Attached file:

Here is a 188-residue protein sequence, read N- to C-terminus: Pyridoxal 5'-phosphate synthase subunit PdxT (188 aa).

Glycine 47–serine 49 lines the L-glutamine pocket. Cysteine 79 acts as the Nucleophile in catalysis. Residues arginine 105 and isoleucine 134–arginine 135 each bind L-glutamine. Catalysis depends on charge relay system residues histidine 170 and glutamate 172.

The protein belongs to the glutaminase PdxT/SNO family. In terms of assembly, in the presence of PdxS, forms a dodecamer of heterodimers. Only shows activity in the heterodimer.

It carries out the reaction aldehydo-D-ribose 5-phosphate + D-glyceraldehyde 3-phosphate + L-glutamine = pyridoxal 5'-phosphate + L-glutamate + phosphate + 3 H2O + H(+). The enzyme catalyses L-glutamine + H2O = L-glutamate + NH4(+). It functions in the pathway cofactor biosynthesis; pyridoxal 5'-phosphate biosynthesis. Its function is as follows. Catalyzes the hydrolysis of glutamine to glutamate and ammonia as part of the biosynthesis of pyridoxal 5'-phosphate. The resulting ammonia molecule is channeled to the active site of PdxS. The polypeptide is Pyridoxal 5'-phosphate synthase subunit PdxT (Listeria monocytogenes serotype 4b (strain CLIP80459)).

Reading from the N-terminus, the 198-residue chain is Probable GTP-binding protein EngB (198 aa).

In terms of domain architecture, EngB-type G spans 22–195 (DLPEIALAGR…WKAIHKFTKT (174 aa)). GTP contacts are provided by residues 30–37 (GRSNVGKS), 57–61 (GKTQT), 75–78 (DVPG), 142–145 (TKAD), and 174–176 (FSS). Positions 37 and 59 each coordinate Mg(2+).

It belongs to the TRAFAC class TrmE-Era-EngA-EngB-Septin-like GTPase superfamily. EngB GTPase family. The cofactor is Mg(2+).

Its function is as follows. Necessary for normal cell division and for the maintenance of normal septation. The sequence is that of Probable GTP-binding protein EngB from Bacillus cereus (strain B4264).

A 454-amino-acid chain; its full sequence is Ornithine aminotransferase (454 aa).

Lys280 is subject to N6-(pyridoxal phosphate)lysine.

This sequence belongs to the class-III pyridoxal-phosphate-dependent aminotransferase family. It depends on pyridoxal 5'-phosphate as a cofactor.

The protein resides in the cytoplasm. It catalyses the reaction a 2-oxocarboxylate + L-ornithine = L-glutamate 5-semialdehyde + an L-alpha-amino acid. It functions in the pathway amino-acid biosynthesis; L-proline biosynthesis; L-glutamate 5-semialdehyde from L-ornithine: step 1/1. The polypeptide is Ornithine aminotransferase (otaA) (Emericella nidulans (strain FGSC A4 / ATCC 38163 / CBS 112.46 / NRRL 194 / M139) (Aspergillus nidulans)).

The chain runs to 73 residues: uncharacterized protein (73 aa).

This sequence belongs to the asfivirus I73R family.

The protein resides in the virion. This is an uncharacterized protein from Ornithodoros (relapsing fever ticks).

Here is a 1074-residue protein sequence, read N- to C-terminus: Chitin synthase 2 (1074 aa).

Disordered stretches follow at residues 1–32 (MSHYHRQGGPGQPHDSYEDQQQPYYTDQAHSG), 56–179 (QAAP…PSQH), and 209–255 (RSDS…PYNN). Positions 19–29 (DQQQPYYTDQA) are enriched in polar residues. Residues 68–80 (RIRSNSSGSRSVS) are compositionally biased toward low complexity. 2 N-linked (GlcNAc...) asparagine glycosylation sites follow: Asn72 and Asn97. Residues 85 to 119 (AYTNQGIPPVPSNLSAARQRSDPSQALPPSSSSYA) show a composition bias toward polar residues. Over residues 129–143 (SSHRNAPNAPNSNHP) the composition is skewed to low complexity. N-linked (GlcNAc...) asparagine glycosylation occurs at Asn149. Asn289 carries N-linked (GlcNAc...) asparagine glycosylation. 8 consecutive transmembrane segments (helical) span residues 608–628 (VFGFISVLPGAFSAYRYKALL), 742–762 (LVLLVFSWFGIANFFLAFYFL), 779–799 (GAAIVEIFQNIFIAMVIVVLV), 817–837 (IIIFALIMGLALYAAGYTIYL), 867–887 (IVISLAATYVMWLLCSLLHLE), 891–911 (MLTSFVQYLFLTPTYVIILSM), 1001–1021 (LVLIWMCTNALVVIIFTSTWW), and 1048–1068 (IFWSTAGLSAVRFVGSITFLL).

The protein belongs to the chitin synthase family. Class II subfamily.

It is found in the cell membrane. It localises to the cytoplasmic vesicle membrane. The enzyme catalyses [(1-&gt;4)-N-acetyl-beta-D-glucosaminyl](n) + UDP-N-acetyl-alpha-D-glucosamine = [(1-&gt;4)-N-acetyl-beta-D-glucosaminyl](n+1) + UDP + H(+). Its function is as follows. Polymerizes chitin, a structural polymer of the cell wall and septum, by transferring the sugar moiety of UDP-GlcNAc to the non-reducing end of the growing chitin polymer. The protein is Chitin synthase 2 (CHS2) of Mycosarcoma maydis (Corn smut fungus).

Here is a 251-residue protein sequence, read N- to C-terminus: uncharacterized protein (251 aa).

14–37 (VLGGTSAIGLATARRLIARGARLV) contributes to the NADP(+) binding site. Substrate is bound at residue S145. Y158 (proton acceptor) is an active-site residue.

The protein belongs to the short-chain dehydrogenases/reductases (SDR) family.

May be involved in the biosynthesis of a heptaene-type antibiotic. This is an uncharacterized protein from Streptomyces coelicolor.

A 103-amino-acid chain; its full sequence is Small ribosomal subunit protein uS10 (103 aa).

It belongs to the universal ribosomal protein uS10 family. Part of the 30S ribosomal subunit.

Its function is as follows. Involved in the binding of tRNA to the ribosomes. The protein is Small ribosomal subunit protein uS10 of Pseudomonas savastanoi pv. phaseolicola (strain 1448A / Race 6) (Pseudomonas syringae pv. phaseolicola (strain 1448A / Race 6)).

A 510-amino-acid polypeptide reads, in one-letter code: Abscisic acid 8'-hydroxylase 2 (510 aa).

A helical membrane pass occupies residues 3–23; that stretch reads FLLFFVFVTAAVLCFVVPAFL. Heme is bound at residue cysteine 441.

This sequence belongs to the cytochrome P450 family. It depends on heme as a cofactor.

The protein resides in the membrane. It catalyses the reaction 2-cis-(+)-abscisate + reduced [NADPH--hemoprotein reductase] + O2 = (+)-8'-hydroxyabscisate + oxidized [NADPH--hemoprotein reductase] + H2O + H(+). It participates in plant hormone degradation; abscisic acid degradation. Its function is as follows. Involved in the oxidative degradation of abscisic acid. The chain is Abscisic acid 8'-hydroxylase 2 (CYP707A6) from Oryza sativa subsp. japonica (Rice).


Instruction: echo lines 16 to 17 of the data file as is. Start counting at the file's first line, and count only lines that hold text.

Here is a 1074-residue protein sequence, read N- to C-terminus: Chitin synthase 2 (1074 aa).

Disordered stretches follow at residues 1–32 (MSHYHRQGGPGQPHDSYEDQQQPYYTDQAHSG), 56–179 (QAAP…PSQH), and 209–255 (RSDS…PYNN). Positions 19–29 (DQQQPYYTDQA) are enriched in polar residues. Residues 68–80 (RIRSNSSGSRSVS) are compositionally biased toward low complexity. 2 N-linked (GlcNAc...) asparagine glycosylation sites follow: Asn72 and Asn97. Residues 85 to 119 (AYTNQGIPPVPSNLSAARQRSDPSQALPPSSSSYA) show a composition bias toward polar residues. Over residues 129–143 (SSHRNAPNAPNSNHP) the composition is skewed to low complexity. N-linked (GlcNAc...) asparagine glycosylation occurs at Asn149. Asn289 carries N-linked (GlcNAc...) asparagine glycosylation. 8 consecutive transmembrane segments (helical) span residues 608–628 (VFGFISVLPGAFSAYRYKALL), 742–762 (LVLLVFSWFGIANFFLAFYFL), 779–799 (GAAIVEIFQNIFIAMVIVVLV), 817–837 (IIIFALIMGLALYAAGYTIYL), 867–887 (IVISLAATYVMWLLCSLLHLE), 891–911 (MLTSFVQYLFLTPTYVIILSM), 1001–1021 (LVLIWMCTNALVVIIFTSTWW), and 1048–1068 (IFWSTAGLSAVRFVGSITFLL).